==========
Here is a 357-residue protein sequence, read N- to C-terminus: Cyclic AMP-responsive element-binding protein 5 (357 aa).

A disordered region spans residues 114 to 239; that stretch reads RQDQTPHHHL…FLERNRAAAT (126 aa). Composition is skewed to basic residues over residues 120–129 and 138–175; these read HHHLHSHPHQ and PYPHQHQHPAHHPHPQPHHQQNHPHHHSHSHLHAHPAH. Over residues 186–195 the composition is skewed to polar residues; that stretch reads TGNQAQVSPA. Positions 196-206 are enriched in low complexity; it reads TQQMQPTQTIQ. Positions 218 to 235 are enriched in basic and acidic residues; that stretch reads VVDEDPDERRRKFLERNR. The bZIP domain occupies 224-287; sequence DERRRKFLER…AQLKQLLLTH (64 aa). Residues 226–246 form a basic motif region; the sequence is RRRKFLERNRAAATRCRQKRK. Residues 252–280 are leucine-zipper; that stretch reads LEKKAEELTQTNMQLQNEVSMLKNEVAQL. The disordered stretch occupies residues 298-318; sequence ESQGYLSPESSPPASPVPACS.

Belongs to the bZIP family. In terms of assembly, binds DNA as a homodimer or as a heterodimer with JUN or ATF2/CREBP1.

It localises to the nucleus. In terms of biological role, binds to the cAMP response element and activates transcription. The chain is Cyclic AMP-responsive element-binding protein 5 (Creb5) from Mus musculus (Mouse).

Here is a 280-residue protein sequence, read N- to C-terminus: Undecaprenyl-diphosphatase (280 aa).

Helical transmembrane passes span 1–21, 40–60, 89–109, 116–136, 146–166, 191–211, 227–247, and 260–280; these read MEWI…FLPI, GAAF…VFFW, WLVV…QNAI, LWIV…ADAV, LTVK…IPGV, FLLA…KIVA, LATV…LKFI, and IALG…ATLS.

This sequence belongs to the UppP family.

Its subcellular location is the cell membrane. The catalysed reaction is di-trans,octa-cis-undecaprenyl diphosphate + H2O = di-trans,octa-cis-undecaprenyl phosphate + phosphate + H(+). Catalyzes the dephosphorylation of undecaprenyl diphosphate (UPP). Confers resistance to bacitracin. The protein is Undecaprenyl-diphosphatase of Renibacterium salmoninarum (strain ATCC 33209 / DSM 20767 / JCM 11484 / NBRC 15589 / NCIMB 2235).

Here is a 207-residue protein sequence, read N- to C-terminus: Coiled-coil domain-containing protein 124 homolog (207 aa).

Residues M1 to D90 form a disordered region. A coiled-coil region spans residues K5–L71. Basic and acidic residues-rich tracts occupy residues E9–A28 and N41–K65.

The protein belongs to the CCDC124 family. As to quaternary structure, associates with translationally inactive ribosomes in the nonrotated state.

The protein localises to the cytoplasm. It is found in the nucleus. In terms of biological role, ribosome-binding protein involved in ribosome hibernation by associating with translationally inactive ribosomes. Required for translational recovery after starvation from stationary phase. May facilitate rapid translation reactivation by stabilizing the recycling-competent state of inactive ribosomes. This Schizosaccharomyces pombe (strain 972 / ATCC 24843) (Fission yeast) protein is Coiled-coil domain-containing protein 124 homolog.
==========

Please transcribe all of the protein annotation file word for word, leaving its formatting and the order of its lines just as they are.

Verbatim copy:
Here is a 357-residue protein sequence, read N- to C-terminus: Cyclic AMP-responsive element-binding protein 5 (357 aa).

A disordered region spans residues 114 to 239; that stretch reads RQDQTPHHHL…FLERNRAAAT (126 aa). Composition is skewed to basic residues over residues 120–129 and 138–175; these read HHHLHSHPHQ and PYPHQHQHPAHHPHPQPHHQQNHPHHHSHSHLHAHPAH. Over residues 186–195 the composition is skewed to polar residues; that stretch reads TGNQAQVSPA. Positions 196-206 are enriched in low complexity; it reads TQQMQPTQTIQ. Positions 218 to 235 are enriched in basic and acidic residues; that stretch reads VVDEDPDERRRKFLERNR. The bZIP domain occupies 224-287; sequence DERRRKFLER…AQLKQLLLTH (64 aa). Residues 226–246 form a basic motif region; the sequence is RRRKFLERNRAAATRCRQKRK. Residues 252–280 are leucine-zipper; that stretch reads LEKKAEELTQTNMQLQNEVSMLKNEVAQL. The disordered stretch occupies residues 298-318; sequence ESQGYLSPESSPPASPVPACS.

Belongs to the bZIP family. In terms of assembly, binds DNA as a homodimer or as a heterodimer with JUN or ATF2/CREBP1.

It localises to the nucleus. In terms of biological role, binds to the cAMP response element and activates transcription. The chain is Cyclic AMP-responsive element-binding protein 5 (Creb5) from Mus musculus (Mouse).

Here is a 280-residue protein sequence, read N- to C-terminus: Undecaprenyl-diphosphatase (280 aa).

Helical transmembrane passes span 1–21, 40–60, 89–109, 116–136, 146–166, 191–211, 227–247, and 260–280; these read MEWI…FLPI, GAAF…VFFW, WLVV…QNAI, LWIV…ADAV, LTVK…IPGV, FLLA…KIVA, LATV…LKFI, and IALG…ATLS.

This sequence belongs to the UppP family.

Its subcellular location is the cell membrane. The catalysed reaction is di-trans,octa-cis-undecaprenyl diphosphate + H2O = di-trans,octa-cis-undecaprenyl phosphate + phosphate + H(+). Catalyzes the dephosphorylation of undecaprenyl diphosphate (UPP). Confers resistance to bacitracin. The protein is Undecaprenyl-diphosphatase of Renibacterium salmoninarum (strain ATCC 33209 / DSM 20767 / JCM 11484 / NBRC 15589 / NCIMB 2235).

Here is a 207-residue protein sequence, read N- to C-terminus: Coiled-coil domain-containing protein 124 homolog (207 aa).

Residues M1 to D90 form a disordered region. A coiled-coil region spans residues K5–L71. Basic and acidic residues-rich tracts occupy residues E9–A28 and N41–K65.

The protein belongs to the CCDC124 family. As to quaternary structure, associates with translationally inactive ribosomes in the nonrotated state.

The protein localises to the cytoplasm. It is found in the nucleus. In terms of biological role, ribosome-binding protein involved in ribosome hibernation by associating with translationally inactive ribosomes. Required for translational recovery after starvation from stationary phase. May facilitate rapid translation reactivation by stabilizing the recycling-competent state of inactive ribosomes. This Schizosaccharomyces pombe (strain 972 / ATCC 24843) (Fission yeast) protein is Coiled-coil domain-containing protein 124 homolog.